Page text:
“Financial recovery will be just as challenging as Covid-19 crisis itself” says hospice CEO

Categories: Care, Featured, and Opinion.

Dallas Pounds, Chief Executive of Royal Trinity Hospice in London, writes about how the hospice sector should begin to plan for recovery after the Covid-19 crisis.  

Last week marked a month since we closed our 32 shops and cancelled almost all fundraising activities for the foreseeable future.

We launched an urgent appeal for funds that contained some stark truths and an urgency that felt very “un-Trinity”. We were forecasting a £3 million shortfall in income over the next three months. Never in our 129-year history had we faced such a challenge.

As hospices, we rely on the generosity of our local community to sustain us. At Trinity, in recent weeks we’ve seen that the community spirit that in 1891 raised the funds necessary to establish the hospice is still alive and well. We could not be more grateful. But in the coming months, we, like many other hospices, will need to call on our local community for their support more than ever. Financially, recovery will be just as challenging as the crisis itself.

When we are finally able to reopen our shops and resume our fundraising activities, we know that things will not pick up where we left off. Fundraising and retail income will take time to recover.

In early April, when the government pledged up to £200 million in emergency funding for the UK hospice sector, we were pleased that the importance of hospice services and the role we are playing in this crisis had been recognised. Thanks to the responsiveness of our colleagues at Hospice UK, we received a portion of government funds less than a week after the announcement. It was a lifeline at a moment when we needed it the most. But for many of us, the government support will be a short-term fix for what will undoubtedly be a long-term challenge.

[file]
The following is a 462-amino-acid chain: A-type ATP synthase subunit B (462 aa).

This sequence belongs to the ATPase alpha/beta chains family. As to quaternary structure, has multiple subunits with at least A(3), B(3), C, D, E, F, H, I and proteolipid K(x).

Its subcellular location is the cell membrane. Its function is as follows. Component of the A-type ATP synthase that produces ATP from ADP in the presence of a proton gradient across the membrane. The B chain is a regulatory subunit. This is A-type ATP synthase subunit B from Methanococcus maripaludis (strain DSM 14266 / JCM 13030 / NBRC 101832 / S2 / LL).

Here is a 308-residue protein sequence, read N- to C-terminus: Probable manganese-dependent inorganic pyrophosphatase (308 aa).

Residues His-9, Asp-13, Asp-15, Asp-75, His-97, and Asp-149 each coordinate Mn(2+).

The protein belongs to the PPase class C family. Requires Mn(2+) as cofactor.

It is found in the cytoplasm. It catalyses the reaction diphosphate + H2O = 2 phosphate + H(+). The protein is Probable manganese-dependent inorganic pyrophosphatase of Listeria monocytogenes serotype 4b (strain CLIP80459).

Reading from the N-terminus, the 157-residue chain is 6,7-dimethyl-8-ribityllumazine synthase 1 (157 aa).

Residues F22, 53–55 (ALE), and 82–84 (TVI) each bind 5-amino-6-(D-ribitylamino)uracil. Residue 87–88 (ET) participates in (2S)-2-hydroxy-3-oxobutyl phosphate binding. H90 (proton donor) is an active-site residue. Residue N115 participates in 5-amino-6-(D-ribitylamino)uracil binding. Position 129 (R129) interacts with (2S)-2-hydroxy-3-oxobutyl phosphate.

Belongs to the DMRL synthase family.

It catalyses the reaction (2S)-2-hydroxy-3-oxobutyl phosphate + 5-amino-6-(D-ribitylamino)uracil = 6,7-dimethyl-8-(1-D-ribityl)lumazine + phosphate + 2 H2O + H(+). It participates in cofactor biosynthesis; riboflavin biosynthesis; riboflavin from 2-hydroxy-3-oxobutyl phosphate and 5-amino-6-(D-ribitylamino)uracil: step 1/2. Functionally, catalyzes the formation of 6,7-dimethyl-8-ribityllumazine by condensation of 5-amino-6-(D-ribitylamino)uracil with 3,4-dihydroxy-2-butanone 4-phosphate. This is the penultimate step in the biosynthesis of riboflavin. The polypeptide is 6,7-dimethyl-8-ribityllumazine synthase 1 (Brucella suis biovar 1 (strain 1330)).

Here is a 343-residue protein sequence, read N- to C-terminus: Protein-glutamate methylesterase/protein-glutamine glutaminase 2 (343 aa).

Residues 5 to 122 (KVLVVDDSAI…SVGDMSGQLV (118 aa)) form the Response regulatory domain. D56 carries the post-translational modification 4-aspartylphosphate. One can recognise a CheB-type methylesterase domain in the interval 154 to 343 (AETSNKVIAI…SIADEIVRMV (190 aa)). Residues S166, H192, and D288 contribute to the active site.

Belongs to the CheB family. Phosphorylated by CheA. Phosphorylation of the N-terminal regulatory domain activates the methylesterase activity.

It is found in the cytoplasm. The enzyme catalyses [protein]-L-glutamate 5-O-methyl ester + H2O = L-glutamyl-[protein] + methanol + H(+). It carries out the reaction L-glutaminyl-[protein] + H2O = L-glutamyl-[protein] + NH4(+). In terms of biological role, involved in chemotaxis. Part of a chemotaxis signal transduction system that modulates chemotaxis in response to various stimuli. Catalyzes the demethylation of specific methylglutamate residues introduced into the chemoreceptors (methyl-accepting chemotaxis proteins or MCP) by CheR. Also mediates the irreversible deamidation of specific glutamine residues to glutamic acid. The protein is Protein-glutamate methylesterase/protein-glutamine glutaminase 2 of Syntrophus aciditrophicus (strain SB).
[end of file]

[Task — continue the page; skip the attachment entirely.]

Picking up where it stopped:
It is that longer term challenge that my team and I are turning to now. How to secure our future in the face of an economic downturn and when many individuals, not to mention other worthwhile charities, are facing financial difficulties? How can we plan a recovery when we don’t know when or on what terms the lifting of any restrictions will happen? How can we secure regular income when we have no shops and our fundraising activities are by necessity, so limited? How can we begin to replace the reserves we have used to keep our doors open?

As we look to the future, there is also an opportunity to pause and reflect. It is clear that even months down the line, Trinity won’t look like it did at the start of the year. Some of that is not in our control, but plenty is. In the coming weeks, we will be taking time amidst managing the day-to-day impact of the pandemic to plan for recovery. We will look at what we might do differently, better or more efficiently, what we have learned from changing the way we work, and consider if we were doing anything simply because ‘that’s how it’s always been done’.

I am looking forward to conversations with colleagues from all corners of Trinity to see what we can learn from this experience that will help us improve, and maybe prove helpful to others. I am hopeful that other hospices will also share what they have learnt from this enforced change to our usual models of care, and that the sector will emerge stronger than ever.

These are questions many of us our asking ourselves, and that no doubt are being asked by our boards. Supporters of hospices are some of the most passionate and dedicated charity supporters out there. All of us will need them in the uncertain months ahead, more than ever, to secure the future of the free services that so many of them know are invaluable. But we should also be taking a moment to look inwardly at how we can find opportunities for improvement and innovation in the face of this challenge.

For more information visit Royal Trinity Hospice

Leave a Reply

Your email address will not be published. Required fields are marked *